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5/19/2014
World Bank
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About 190 000 producers, investors and members of agricultural organizations in the Centre Artibonite region in the heart of Haiti will benefit from improved access to local markets and services as a result of a US$58 million grant from the International Development Association (IDA) approved today by the World Bank Board of Directors. This project aims to attract public and private investment, and build resilience to climate shocks. "The development of the Central Artibonite region will help fight against extreme poverty that represents the socio -economic situation for more than half the population in the region. It is aligned with the Government's efforts to diversify the sources of wealth in the region and develop its potential," said Marie-Carmelle Jean Marie, Minister of Economy and Finance. The Central Artibonite region is located between three important economic poles: the capital Port -au- Prince in the South, the city Cap-Haitien in the North, and the Dominican Republic in the East. Agriculture is a key sector for the region, which is highly vulnerable to natural hazards and where producers are isolated and lack of reliable roads to connect production to processing sites and local markets. This lack of road infrastructure also limits the economic transit to the capital, the North and the Dominican Republic.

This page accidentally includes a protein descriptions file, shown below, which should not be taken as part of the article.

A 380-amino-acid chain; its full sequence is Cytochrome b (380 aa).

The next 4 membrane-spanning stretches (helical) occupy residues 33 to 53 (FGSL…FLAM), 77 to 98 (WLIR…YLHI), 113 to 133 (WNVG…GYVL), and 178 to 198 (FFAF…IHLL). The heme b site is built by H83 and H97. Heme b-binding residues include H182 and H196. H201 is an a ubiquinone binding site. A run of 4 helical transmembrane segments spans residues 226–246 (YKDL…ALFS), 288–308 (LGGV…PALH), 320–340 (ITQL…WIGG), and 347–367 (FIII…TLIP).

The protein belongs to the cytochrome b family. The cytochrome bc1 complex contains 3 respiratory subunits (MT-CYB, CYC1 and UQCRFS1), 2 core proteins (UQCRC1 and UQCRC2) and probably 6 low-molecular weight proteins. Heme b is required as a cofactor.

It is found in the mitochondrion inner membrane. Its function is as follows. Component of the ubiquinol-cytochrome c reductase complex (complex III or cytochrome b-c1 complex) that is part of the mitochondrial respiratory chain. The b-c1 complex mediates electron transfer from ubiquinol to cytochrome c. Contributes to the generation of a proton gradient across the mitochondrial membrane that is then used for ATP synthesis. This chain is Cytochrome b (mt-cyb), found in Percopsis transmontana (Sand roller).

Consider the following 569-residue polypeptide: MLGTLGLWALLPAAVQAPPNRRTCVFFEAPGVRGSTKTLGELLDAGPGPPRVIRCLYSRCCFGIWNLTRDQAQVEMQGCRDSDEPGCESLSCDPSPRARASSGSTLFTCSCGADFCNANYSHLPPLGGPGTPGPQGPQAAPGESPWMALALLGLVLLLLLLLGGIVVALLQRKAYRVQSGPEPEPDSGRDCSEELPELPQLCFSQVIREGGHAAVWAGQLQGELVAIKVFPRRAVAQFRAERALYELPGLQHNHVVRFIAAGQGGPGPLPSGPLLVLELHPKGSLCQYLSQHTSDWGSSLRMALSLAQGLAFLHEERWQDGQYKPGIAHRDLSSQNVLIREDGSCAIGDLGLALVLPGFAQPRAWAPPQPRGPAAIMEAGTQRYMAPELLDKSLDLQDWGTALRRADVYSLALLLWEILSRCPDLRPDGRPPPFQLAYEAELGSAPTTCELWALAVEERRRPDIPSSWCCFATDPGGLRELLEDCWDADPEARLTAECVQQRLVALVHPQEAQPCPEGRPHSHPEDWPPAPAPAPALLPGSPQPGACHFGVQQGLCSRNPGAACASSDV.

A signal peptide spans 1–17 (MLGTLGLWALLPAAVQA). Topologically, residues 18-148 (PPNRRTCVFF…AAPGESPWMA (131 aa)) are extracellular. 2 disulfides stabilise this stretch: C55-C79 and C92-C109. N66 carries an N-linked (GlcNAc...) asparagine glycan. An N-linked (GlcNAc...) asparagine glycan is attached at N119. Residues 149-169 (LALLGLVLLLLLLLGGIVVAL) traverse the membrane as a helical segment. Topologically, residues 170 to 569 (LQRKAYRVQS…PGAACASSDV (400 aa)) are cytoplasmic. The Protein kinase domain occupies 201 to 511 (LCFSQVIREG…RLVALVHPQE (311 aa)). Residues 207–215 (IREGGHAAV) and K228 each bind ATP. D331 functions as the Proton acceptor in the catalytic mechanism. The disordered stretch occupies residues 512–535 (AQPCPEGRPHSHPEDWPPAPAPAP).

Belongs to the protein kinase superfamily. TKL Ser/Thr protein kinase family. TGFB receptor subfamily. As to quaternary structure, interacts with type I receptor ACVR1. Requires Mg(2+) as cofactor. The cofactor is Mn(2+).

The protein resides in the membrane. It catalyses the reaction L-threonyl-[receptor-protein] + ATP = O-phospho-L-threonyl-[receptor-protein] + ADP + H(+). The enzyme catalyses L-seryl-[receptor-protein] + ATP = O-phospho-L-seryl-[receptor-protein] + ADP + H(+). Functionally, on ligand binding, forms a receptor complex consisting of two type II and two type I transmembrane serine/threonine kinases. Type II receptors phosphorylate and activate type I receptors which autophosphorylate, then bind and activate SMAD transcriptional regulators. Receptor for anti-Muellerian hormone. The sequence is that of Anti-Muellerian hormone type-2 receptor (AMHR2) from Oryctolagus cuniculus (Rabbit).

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“Nearly 80 percent of traffic is by land in Haiti. Enhancing connectivity for producers by allowing them to move and have access to other economic centers whatever the climatic conditions will have a decisive impact on the economic growth of the region. All-weather roads are also a key asset for investors," said Mary Barton- Dock, World Bank Special Envoy to Haiti.
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Among concrete results to be achieved by the funding are:
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Nearly 190,000 producers and 30 percent of women will benefit from all-weather roads and improved connectivity and logistics for investment, production and trade
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180km of rural and non- rural roads will be rehabilitated
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300 local officials will be trained in market management, climate resilience measures in the transport sector and urban planning tools
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10 rural and urban markets will be rehabilitated
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This five year project will be implemented by the Technical Execution Unit of the Ministry of Economy and Finance. The funding includes a US$ 50 million IDA grant and a US$ 8 million grant from the Strategic Climate Fund.